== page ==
Sunday, the Second of Lent

“Jesus took Peter, James, and John his brother,  and led them up a high mountain by themselves. And he was transfigured (μετεμορφώθη, metemorphothe) before them; his face shone like the sun and his clothes became white as light. And behold, Moses and Elijah appeared to them, conversing with him. (Matthew 17: 1-3).”
     The Greek verb μεταμορφόω (metamorphoo) not only means “to change,” but a change that involves a clear altering of form perceptible to the senses. Such makes sense in this episode atop the mountain. As far as the disciples are concerned, Jesus’ form appeared to change. To the disciples, He looked different. However, it is worth pausing here to ask a question: who changed, Jesus or the disciples?
     Fr Jean Corbon OP penned: “The transfiguration of the Word gives a glimpse of the fullness of what the Word inaugurated in His Incarnation and manifested after His baptism by His miracles: namely, the truth that the body of the Lord Jesus is the sacrament that gives the life of God to men. When our humanity consents without reserve to be united to the humanity of Jesus, it will share the divine nature (2 Peter 1:4); it will be divinized. Since the whole meaning of the economy of salvation is concentrated here, it is understandable that the liturgy should be the fulfillment of the economy. The divinization of men will come through sharing in the body of Christ (Jean Corbon OP, The Wellspring of Worship, pages 94-95).” In this vein, the disciples - through grace - changed (or were transfigured) as they were able, at that moment, to glimpse the reality of Who Jesus is.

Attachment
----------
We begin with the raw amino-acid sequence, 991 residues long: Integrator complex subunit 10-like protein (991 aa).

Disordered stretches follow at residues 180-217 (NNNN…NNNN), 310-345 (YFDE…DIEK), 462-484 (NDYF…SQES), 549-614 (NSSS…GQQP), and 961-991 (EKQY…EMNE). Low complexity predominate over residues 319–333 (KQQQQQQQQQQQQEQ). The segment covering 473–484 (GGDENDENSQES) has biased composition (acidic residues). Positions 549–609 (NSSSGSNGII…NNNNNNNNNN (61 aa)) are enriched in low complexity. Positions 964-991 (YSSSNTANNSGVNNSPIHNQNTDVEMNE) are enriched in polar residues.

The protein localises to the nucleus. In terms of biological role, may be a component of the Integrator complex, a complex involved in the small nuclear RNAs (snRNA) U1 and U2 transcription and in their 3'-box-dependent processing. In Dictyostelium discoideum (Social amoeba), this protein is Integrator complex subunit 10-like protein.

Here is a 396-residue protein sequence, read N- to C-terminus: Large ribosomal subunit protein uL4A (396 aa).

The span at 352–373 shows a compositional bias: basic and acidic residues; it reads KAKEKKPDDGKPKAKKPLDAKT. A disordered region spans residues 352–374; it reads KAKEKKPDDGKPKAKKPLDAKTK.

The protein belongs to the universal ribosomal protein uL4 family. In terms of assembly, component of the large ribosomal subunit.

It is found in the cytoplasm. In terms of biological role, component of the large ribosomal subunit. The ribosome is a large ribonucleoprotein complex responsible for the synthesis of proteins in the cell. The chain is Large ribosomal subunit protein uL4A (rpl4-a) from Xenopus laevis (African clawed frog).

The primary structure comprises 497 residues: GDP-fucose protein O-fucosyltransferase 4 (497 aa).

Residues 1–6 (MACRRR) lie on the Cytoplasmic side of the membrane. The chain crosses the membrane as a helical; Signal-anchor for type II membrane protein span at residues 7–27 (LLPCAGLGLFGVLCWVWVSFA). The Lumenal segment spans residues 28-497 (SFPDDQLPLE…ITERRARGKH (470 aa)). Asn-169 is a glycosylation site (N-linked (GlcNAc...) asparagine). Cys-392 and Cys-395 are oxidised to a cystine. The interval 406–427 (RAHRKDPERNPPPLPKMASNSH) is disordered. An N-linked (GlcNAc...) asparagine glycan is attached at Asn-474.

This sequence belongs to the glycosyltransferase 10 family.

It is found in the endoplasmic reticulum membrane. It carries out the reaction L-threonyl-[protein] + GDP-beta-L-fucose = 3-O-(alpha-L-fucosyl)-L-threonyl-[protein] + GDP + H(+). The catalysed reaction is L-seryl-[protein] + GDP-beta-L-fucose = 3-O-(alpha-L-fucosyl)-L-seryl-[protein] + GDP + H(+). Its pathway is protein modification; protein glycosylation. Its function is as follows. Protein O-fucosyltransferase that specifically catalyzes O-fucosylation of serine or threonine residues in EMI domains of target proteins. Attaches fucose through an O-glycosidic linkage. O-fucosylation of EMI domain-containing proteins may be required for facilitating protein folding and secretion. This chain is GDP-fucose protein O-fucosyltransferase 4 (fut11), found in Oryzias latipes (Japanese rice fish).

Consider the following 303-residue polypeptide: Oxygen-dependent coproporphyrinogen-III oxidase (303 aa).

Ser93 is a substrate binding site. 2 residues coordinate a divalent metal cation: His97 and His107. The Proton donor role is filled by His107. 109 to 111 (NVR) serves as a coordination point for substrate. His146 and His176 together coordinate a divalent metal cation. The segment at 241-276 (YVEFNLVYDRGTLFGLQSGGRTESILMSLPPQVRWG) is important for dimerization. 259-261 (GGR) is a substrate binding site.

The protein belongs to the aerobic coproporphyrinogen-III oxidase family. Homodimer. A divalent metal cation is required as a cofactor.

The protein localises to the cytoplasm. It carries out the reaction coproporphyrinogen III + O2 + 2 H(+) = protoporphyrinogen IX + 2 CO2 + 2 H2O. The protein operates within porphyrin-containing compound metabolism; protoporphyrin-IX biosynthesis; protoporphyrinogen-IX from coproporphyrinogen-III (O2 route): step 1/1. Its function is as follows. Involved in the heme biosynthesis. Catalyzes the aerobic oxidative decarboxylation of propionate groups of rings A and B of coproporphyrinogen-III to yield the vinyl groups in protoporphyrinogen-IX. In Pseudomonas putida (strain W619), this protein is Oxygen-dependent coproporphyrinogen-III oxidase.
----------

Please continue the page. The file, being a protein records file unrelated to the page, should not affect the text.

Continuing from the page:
The Catechism of the Catholic Church continues this insight: “On the threshold of the public life: the baptism; on the threshold of the Passover: the Transfiguration. Jesus’ baptism proclaimed “the mystery of the first regeneration,” namely, our Baptism; the Transfiguration “is the sacrament of the second regeneration:” our own Resurrection. From now on we share in the Lord’s Resurrection through the Spirit who acts in the sacraments of the Body of Christ. The Transfiguration gives us a foretaste of Christ’s glorious coming, when he “will change our lowly body to be like his glorious body.” But it also recalls that “it is through many persecutions that we must enter the kingdom of God (paragraph 556).”

     While the Feast of the Transfiguration is celebrated each year on 6 August, the episode is most appropriate in a season of intense preparation and purification for Baptism. Jesus’ Transfiguration shines Who He is upon all humanity calling humanity to transformation (transfiguration) in this life now by living a morality of renewed mind and heart resulting in a perceptible experience of who we are in Christ.

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